Consider the following code:
public static void Example(string args)
foreach (string s in args
.Where(arg => arg.Length > 10) // Essentially any check involving arg (or implying it's not null).
.Select(Transform) // Transform returns null in some cases.
.Where(s => s != null)) // s != null gives "Expression is always true" warning.
private static string Transform(string arg)
return arg.Length % 2 == 0 ? arg : null;
Obviously enough, Transform() can return null, rendering the warning misleading (and possibly dangerous). In fact, this example shows a slightly realistic case, as just unconditionally returning null in Transform() has the same consequences.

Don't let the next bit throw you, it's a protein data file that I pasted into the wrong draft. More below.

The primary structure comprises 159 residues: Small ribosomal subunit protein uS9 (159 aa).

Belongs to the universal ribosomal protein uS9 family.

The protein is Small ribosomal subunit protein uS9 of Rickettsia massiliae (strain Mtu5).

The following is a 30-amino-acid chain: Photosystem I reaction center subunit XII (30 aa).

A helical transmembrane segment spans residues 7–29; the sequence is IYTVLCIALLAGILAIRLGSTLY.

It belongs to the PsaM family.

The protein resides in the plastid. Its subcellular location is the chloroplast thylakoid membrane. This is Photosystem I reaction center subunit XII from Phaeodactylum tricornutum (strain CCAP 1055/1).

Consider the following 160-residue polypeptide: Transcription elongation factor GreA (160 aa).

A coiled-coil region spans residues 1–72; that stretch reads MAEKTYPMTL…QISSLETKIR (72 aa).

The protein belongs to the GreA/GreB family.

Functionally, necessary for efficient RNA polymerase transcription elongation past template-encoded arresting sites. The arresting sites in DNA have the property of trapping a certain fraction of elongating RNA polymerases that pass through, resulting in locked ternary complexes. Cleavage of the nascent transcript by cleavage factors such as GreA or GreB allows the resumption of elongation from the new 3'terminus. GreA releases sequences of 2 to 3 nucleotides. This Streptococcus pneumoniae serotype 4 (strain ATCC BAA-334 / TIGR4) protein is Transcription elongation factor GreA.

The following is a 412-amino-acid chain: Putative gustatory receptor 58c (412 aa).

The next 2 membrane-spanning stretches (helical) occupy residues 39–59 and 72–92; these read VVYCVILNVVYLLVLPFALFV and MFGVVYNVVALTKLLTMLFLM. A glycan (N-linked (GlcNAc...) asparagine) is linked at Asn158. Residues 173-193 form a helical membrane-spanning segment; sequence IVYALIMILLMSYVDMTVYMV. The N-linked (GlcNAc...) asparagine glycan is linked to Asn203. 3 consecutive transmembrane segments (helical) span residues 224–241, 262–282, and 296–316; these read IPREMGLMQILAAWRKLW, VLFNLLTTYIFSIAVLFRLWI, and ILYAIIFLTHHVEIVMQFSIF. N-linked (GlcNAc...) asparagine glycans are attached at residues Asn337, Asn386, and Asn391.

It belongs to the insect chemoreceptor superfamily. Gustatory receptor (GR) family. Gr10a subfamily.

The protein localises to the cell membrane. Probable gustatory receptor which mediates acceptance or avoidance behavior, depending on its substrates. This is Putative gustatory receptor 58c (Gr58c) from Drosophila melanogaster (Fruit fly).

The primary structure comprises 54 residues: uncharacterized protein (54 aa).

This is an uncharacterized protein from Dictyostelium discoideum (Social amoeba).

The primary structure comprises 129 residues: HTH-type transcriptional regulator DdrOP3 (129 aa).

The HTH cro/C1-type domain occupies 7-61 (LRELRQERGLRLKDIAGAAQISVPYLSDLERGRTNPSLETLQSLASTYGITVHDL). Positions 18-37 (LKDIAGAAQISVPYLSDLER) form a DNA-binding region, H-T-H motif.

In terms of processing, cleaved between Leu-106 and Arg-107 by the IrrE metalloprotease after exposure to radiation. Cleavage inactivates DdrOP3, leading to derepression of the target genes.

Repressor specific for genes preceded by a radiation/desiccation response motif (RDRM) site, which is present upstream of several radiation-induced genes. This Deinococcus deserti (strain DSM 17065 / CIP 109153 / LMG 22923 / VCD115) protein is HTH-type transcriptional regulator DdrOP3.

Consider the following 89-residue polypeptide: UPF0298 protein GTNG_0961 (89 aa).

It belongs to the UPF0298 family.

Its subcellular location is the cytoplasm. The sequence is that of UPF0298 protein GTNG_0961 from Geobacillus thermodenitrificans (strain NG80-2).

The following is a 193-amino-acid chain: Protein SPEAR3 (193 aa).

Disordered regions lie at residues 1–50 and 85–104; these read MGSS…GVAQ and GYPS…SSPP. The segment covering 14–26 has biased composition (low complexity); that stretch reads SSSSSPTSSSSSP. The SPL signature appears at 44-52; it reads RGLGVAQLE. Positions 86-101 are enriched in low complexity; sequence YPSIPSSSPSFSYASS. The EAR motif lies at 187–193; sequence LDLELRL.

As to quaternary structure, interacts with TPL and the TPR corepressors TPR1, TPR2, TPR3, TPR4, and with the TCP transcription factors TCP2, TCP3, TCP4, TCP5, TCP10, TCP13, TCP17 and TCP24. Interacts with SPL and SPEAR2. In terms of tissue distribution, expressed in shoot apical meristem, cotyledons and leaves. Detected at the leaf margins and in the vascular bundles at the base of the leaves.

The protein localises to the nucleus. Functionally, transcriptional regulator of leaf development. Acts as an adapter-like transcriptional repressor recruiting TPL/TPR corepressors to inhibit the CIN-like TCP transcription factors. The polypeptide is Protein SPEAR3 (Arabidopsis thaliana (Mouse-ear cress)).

If I remove the first Where() call, the warning goes away. So it does if I call a similar lambda instead of the Transform() method. Thus, seems like ReSharper doesn't look into the called methods when analysing the code, but why doesn't it even consider that a called method can return whatever it likes to?
Reproduced on VS 2013 with ReSharper 188.8.131.526.